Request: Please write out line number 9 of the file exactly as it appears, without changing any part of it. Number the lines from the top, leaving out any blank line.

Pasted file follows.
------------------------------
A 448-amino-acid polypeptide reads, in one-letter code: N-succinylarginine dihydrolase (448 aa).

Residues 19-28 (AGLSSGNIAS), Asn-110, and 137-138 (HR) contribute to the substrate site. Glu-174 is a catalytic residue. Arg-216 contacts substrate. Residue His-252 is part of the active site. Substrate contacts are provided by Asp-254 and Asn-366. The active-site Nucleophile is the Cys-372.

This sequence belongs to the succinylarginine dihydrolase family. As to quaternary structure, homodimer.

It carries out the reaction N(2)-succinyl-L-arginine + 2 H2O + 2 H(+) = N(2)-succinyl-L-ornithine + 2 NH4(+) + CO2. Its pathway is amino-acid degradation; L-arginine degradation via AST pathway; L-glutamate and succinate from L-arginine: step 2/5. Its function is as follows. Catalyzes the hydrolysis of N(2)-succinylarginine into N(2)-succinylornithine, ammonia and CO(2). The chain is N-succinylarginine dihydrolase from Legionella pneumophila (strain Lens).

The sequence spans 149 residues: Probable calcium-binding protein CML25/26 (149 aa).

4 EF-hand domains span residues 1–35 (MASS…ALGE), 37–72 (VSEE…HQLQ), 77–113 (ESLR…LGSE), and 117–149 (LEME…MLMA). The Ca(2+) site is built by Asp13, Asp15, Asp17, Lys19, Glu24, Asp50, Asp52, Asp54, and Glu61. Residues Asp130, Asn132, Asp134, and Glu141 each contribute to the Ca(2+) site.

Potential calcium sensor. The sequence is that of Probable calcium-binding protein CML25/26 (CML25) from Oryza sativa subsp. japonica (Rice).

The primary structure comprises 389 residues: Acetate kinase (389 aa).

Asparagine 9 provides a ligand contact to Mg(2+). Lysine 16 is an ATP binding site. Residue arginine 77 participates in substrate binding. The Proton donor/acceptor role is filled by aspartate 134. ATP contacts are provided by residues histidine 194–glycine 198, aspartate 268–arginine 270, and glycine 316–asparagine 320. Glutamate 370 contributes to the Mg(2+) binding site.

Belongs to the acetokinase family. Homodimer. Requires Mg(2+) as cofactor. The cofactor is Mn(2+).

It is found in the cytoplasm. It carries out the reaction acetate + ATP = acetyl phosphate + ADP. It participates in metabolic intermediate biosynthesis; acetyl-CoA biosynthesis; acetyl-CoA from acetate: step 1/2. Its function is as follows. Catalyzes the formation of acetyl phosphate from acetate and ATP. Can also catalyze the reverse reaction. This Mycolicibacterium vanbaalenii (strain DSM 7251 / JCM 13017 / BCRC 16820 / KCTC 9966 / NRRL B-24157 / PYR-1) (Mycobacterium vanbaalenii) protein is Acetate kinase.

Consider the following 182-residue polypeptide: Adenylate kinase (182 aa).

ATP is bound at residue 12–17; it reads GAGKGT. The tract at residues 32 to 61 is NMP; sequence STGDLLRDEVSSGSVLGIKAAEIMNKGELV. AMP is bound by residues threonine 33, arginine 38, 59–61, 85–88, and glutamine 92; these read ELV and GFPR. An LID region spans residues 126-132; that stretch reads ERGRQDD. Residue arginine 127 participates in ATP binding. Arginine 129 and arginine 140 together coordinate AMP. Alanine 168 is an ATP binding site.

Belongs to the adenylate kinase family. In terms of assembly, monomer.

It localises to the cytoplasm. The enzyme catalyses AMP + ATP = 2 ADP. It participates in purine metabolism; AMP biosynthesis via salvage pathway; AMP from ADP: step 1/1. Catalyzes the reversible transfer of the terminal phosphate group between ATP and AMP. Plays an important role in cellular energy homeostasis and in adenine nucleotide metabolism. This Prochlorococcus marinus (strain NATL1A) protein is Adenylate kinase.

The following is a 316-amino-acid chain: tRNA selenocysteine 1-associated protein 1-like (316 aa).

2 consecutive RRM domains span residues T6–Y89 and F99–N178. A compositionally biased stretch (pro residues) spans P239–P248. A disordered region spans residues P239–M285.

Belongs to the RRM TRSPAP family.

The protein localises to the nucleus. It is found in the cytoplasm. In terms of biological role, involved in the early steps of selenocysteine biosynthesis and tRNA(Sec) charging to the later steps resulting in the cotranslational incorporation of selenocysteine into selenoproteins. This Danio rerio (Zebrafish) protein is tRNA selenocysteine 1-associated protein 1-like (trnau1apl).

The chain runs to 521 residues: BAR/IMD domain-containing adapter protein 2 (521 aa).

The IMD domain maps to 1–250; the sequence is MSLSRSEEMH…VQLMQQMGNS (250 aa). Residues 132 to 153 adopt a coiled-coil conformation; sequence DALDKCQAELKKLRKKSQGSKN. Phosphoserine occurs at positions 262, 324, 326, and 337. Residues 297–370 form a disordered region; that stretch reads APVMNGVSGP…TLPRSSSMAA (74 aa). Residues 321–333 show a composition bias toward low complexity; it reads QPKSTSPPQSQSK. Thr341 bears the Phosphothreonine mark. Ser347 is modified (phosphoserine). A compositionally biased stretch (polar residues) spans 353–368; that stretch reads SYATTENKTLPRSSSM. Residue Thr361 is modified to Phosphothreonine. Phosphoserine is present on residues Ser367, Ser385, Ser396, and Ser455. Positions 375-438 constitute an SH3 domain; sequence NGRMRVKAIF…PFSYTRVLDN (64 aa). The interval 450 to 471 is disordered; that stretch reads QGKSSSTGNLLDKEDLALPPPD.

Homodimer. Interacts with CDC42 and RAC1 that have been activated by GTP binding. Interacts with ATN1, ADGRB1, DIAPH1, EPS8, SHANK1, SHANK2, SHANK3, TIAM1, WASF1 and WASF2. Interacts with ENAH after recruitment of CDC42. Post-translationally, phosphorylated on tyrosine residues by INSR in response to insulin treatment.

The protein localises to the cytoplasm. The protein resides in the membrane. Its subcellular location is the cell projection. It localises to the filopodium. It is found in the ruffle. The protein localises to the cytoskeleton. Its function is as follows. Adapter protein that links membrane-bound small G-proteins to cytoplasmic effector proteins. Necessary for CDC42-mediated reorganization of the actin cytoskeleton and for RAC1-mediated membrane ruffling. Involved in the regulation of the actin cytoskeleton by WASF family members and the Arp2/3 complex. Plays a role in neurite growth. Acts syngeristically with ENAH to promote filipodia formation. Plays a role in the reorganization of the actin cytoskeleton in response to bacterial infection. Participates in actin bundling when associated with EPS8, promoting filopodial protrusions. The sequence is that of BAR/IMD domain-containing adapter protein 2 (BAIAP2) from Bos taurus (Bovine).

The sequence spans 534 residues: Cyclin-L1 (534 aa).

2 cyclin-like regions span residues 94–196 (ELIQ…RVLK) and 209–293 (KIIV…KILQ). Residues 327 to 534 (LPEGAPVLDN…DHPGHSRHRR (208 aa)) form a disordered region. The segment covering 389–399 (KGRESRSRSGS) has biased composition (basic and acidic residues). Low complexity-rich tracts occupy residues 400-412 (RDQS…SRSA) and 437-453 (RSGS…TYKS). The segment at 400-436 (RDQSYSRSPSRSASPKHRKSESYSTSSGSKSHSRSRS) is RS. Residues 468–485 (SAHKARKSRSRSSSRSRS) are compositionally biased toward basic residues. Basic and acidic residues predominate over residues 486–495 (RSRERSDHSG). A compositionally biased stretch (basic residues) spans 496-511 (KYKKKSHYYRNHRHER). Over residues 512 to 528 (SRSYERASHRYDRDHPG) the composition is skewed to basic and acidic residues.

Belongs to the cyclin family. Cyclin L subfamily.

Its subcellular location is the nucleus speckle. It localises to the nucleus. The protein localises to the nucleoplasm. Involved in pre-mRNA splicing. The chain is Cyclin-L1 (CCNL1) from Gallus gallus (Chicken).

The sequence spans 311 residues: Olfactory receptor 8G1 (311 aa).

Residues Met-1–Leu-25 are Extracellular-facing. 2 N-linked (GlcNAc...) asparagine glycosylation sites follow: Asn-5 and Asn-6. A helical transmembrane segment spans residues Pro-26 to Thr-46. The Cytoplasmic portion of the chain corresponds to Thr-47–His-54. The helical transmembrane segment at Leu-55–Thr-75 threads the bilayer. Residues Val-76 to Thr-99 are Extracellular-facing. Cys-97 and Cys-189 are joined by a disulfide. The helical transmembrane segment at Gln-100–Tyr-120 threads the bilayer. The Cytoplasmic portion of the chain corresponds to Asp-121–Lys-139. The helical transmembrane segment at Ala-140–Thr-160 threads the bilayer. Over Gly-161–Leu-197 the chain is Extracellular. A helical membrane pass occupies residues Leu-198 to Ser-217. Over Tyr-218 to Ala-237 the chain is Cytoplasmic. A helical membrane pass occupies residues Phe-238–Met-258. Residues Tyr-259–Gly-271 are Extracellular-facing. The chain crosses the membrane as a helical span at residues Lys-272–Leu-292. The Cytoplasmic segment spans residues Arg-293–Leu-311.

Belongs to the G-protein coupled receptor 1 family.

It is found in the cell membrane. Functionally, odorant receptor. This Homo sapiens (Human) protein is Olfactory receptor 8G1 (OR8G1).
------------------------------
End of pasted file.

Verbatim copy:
Asparagine 9 provides a ligand contact to Mg(2+). Lysine 16 is an ATP binding site. Residue arginine 77 participates in substrate binding. The Proton donor/acceptor role is filled by aspartate 134. ATP contacts are provided by residues histidine 194–glycine 198, aspartate 268–arginine 270, and glycine 316–asparagine 320. Glutamate 370 contributes to the Mg(2+) binding site.